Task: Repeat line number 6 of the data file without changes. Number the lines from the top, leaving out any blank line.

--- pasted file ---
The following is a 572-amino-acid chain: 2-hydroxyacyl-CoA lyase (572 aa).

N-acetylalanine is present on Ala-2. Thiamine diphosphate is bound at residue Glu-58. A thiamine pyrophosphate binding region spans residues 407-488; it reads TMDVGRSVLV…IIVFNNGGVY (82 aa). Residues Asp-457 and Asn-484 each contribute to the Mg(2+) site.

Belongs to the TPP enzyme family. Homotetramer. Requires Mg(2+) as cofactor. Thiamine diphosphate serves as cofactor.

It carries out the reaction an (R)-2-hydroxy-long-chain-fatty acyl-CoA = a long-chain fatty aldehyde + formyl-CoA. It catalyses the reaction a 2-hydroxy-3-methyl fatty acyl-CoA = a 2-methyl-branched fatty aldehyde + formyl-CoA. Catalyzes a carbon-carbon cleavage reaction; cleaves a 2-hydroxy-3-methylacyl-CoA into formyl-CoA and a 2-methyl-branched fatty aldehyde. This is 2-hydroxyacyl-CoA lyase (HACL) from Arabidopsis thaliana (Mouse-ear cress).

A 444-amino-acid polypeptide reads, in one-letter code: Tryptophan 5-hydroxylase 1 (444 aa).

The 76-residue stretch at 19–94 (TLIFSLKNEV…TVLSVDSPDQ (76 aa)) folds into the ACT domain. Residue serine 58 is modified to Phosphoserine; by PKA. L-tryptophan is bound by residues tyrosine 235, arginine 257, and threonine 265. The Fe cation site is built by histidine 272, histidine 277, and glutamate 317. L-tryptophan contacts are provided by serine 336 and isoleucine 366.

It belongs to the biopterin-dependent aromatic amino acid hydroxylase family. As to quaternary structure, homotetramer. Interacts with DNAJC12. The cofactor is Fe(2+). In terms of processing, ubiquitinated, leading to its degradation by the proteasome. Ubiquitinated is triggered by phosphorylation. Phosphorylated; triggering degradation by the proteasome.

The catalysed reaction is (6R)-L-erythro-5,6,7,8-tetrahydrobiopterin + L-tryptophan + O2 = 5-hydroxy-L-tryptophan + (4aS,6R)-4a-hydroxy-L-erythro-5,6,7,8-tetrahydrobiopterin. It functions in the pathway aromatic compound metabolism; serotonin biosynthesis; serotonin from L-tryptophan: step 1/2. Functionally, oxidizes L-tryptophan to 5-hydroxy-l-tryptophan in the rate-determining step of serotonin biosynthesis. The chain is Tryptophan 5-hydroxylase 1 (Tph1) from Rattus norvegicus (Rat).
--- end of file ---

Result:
The 76-residue stretch at 19–94 (TLIFSLKNEV…TVLSVDSPDQ (76 aa)) folds into the ACT domain. Residue serine 58 is modified to Phosphoserine; by PKA. L-tryptophan is bound by residues tyrosine 235, arginine 257, and threonine 265. The Fe cation site is built by histidine 272, histidine 277, and glutamate 317. L-tryptophan contacts are provided by serine 336 and isoleucine 366.